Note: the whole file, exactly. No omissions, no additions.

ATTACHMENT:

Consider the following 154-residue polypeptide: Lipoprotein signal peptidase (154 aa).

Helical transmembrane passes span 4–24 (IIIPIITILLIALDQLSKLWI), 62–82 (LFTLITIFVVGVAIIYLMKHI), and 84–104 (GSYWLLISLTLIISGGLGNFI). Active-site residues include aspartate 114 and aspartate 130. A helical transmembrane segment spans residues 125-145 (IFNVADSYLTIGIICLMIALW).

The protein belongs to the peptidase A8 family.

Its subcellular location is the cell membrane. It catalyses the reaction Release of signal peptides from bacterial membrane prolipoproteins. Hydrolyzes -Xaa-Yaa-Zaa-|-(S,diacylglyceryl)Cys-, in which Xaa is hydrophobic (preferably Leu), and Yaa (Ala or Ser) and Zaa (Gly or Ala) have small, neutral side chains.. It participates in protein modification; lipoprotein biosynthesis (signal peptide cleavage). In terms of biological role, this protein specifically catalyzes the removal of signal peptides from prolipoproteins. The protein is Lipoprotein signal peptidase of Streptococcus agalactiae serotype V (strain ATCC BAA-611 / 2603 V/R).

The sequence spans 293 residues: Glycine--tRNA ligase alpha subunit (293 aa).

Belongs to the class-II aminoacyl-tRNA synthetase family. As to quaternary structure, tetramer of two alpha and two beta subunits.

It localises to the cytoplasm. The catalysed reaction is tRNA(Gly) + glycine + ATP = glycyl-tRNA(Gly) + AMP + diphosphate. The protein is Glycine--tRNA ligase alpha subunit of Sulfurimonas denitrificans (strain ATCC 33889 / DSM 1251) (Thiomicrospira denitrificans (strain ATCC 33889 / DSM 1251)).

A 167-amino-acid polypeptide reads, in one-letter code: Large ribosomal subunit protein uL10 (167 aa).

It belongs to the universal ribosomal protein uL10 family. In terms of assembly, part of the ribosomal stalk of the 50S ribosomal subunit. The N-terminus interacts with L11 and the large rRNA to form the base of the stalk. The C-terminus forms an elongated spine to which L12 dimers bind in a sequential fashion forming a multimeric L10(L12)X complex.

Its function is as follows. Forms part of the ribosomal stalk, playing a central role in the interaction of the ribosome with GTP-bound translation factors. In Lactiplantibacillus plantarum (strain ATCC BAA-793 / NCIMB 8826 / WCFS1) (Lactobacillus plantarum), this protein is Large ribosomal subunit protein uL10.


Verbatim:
Consider the following 154-residue polypeptide: Lipoprotein signal peptidase (154 aa).

Helical transmembrane passes span 4–24 (IIIPIITILLIALDQLSKLWI), 62–82 (LFTLITIFVVGVAIIYLMKHI), and 84–104 (GSYWLLISLTLIISGGLGNFI). Active-site residues include aspartate 114 and aspartate 130. A helical transmembrane segment spans residues 125-145 (IFNVADSYLTIGIICLMIALW).

The protein belongs to the peptidase A8 family.

Its subcellular location is the cell membrane. It catalyses the reaction Release of signal peptides from bacterial membrane prolipoproteins. Hydrolyzes -Xaa-Yaa-Zaa-|-(S,diacylglyceryl)Cys-, in which Xaa is hydrophobic (preferably Leu), and Yaa (Ala or Ser) and Zaa (Gly or Ala) have small, neutral side chains.. It participates in protein modification; lipoprotein biosynthesis (signal peptide cleavage). In terms of biological role, this protein specifically catalyzes the removal of signal peptides from prolipoproteins. The protein is Lipoprotein signal peptidase of Streptococcus agalactiae serotype V (strain ATCC BAA-611 / 2603 V/R).

The sequence spans 293 residues: Glycine--tRNA ligase alpha subunit (293 aa).

Belongs to the class-II aminoacyl-tRNA synthetase family. As to quaternary structure, tetramer of two alpha and two beta subunits.

It localises to the cytoplasm. The catalysed reaction is tRNA(Gly) + glycine + ATP = glycyl-tRNA(Gly) + AMP + diphosphate. The protein is Glycine--tRNA ligase alpha subunit of Sulfurimonas denitrificans (strain ATCC 33889 / DSM 1251) (Thiomicrospira denitrificans (strain ATCC 33889 / DSM 1251)).

A 167-amino-acid polypeptide reads, in one-letter code: Large ribosomal subunit protein uL10 (167 aa).

It belongs to the universal ribosomal protein uL10 family. In terms of assembly, part of the ribosomal stalk of the 50S ribosomal subunit. The N-terminus interacts with L11 and the large rRNA to form the base of the stalk. The C-terminus forms an elongated spine to which L12 dimers bind in a sequential fashion forming a multimeric L10(L12)X complex.

Its function is as follows. Forms part of the ribosomal stalk, playing a central role in the interaction of the ribosome with GTP-bound translation factors. In Lactiplantibacillus plantarum (strain ATCC BAA-793 / NCIMB 8826 / WCFS1) (Lactobacillus plantarum), this protein is Large ribosomal subunit protein uL10.